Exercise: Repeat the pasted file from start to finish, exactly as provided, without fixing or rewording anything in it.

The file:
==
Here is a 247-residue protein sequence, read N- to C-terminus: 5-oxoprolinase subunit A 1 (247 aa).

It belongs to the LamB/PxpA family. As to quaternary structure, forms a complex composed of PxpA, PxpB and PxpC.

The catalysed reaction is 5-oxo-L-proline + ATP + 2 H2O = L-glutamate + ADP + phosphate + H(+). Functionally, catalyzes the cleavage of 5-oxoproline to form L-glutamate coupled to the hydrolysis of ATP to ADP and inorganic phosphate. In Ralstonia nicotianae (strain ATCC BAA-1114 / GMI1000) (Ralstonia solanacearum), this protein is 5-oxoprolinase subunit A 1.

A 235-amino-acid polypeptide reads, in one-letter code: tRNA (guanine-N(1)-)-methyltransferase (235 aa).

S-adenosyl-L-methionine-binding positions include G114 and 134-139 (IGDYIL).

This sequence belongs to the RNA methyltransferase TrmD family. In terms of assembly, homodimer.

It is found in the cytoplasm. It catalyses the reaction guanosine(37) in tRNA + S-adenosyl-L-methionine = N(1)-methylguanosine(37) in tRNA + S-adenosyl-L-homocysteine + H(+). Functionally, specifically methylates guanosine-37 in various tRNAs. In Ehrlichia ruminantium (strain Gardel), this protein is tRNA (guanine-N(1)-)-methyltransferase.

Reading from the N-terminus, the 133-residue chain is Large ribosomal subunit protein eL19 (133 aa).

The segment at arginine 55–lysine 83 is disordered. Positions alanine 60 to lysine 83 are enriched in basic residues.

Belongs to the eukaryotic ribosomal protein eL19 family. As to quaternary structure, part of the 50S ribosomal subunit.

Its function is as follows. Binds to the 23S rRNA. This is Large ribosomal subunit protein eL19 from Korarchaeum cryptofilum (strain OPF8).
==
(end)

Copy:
Here is a 247-residue protein sequence, read N- to C-terminus: 5-oxoprolinase subunit A 1 (247 aa).

It belongs to the LamB/PxpA family. As to quaternary structure, forms a complex composed of PxpA, PxpB and PxpC.

The catalysed reaction is 5-oxo-L-proline + ATP + 2 H2O = L-glutamate + ADP + phosphate + H(+). Functionally, catalyzes the cleavage of 5-oxoproline to form L-glutamate coupled to the hydrolysis of ATP to ADP and inorganic phosphate. In Ralstonia nicotianae (strain ATCC BAA-1114 / GMI1000) (Ralstonia solanacearum), this protein is 5-oxoprolinase subunit A 1.

A 235-amino-acid polypeptide reads, in one-letter code: tRNA (guanine-N(1)-)-methyltransferase (235 aa).

S-adenosyl-L-methionine-binding positions include G114 and 134-139 (IGDYIL).

This sequence belongs to the RNA methyltransferase TrmD family. In terms of assembly, homodimer.

It is found in the cytoplasm. It catalyses the reaction guanosine(37) in tRNA + S-adenosyl-L-methionine = N(1)-methylguanosine(37) in tRNA + S-adenosyl-L-homocysteine + H(+). Functionally, specifically methylates guanosine-37 in various tRNAs. In Ehrlichia ruminantium (strain Gardel), this protein is tRNA (guanine-N(1)-)-methyltransferase.

Reading from the N-terminus, the 133-residue chain is Large ribosomal subunit protein eL19 (133 aa).

The segment at arginine 55–lysine 83 is disordered. Positions alanine 60 to lysine 83 are enriched in basic residues.

Belongs to the eukaryotic ribosomal protein eL19 family. As to quaternary structure, part of the 50S ribosomal subunit.

Its function is as follows. Binds to the 23S rRNA. This is Large ribosomal subunit protein eL19 from Korarchaeum cryptofilum (strain OPF8).